Tuesday, July 5, 2016

VICTIMS AND ACTIVISTS



I believe the current victim culture in the U.S. grew out of the HIV epidemic. Millennials were children or adolescents at the height of that epidemic and its current stasis through scientific research. Their parents were undoubtedly affected by constant images of red ribbons and AIDS quilt panels. But I speculate that the key inspiration for the current Social Justice Warrior (SJW) movement of feminists and Black activists (Black Lives Matter) was the success of ACT UP, the corps of sit-down protesters who shamed Ronald Reagan's homophobic administration into action on AIDS research and response. That shaming worked ostensibly. It spawned a massive AIDS non-profit sector. It also garnered tremendous profits for the health care and pharmaceutical industries.

There are at least two crucial differences between ACT UP activists and SJW activists: Those two difference are their objectives and their methodologies. While both groups share the aim of spotlighting injustice, ACT UP protesters were dealing with a biological peril which came to those with HIV/AIDS before anything was known about the disease, an affliction transmitted through sexual contact and often associated with loving affection between homosexual partners. SJW protesters are confronting age-old human injustices/ideas like misogyny, racism, homophobia, gender inequality, personalized xenophobia, etc.. These different objectives may explain the difference between the methodologies of these movements.

ACT UP's methodology was simple. Visibility. Its protests were largely modeled after Gandhi's principle of passive resistance in the form of sit-ins which gained public and media attention in major cities. Since the movement was overwhelmingy a gay-male movement, its theatrical enhancement of Gandhi's technique was perfect for TV. These protests moved the mountain of Reagan's refusal to do anything to help AIDS sufferers in amazingly short order. Reagan, the ultimate ham and egoist, could not tolerate wearing a black hat for long in the public eye. He was the Norma Desmond of politics.

SJWs are admittedly facing a more difficult and diffuse mountain of resistance to their methodology. Unfortunately for them, it is my opinion, their methodology is more apt to bury them in a reactionary landslide than move any mountain. The use of the term "warrior" to describe them is important. Their methodology includes a baseline tactic of attempting to change thought and behavior by social peer pressure. This is often perceived as bullying and hostile mobbing, both aggressive actions. Wars on ideas and behaviors are most readily associated with Stalinists, Nazis and religious fundamentalists. We have ample evidence of where that leads in today's world.

I believe in social change through individual action. I was at the meeting which became ACT UP in March 1987 in Manhattan. I heard Larry Kramer's angry indictment of the Gay Men's Health Crisis. I was working with dying AIDS patients at the time in the city. I had also been told I was infected with the virus which later became commonly known as HIV. I was personally insulted at Kramer's dismissive attitude toward those of us who were actually working within health systems to care for people with AIDS. I did not return to ACT UP, and I still consider Kramer less influential than he has portrayed himself to be in the successes of ACT UP. He is a master media manipulator. Many more compassionate and less egoistic men put themselves on the line with ACT UP. Their dignity and perseverance changed the landscape of medicine and government's attitudes toward health care.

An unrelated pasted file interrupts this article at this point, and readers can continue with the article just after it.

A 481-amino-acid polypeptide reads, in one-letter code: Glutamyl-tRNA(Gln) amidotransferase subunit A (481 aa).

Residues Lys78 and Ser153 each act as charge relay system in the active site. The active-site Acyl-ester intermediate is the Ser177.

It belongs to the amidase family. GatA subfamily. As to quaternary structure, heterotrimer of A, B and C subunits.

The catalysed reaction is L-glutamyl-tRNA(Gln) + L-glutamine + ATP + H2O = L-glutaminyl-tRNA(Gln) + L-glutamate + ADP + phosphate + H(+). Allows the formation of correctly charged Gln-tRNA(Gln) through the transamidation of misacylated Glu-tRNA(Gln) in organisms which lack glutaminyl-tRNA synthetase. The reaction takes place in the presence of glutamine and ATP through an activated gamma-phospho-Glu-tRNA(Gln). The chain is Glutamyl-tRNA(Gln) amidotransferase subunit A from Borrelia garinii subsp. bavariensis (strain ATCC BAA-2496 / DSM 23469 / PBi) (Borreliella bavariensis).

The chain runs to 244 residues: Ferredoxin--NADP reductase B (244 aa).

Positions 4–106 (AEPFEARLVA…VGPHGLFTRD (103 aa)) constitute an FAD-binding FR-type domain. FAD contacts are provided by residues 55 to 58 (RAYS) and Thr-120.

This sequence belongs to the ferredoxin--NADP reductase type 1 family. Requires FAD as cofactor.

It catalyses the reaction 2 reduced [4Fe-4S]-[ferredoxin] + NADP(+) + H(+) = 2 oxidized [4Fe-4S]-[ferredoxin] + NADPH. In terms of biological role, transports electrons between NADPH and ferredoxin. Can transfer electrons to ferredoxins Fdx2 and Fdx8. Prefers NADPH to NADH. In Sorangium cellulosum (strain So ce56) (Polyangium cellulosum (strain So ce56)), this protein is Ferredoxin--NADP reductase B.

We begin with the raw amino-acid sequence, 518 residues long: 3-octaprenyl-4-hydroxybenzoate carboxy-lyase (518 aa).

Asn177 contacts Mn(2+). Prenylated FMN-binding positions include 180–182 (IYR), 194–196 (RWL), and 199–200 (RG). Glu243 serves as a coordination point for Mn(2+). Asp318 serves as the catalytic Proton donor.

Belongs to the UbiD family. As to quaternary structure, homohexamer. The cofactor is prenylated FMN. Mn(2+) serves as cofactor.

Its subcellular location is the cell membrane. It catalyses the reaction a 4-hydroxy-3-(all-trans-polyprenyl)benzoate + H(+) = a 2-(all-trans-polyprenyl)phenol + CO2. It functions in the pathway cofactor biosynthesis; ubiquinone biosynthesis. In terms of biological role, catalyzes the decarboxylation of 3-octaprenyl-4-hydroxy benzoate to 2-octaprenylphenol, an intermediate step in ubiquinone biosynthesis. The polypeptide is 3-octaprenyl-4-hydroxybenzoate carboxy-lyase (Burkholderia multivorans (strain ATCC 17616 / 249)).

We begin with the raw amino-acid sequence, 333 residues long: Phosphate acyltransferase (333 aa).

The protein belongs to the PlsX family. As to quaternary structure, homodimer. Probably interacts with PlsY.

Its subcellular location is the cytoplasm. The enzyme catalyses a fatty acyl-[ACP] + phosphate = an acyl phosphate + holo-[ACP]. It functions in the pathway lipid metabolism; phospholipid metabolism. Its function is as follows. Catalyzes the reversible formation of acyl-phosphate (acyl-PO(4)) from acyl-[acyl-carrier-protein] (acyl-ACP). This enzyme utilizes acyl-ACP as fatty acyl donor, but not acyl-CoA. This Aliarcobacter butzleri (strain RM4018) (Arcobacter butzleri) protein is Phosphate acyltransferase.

This is what I see lacking among the SJWs. I see the anger for which Kramer is notorious, but not the balancing compassion and humor which often sustained the ranks of ACT UP's protests. For me, there are three essential elements of being an individual social activist:

1. Humility
2. Practiced self-restraint
3. Good manners

Humility often disarms aggression and diffuses anger in one's audience/opponent. Practiced self-restraint allows me to listen and learn, not just push my agenda. Good manners are the best way to model the progressive and positive behaviors that all social activists hold as ideal. That's it. 

I don't pretend to be a guru or expert. I am neither. However, I have been an publicly out gay man since 1970, when I graduated from college. Before coming out publicly, I was a participant in civil rights demonstrations and anti-war demonstrations. Unlike many of my peers, who put down their banners for progressive ideals in exchange for Ayn Rand's materialism, I persisted in human service, LGBT activism and HIV/AIDS activism. Day by day. Year by year. So, it is with that authority I offer these ideas.  


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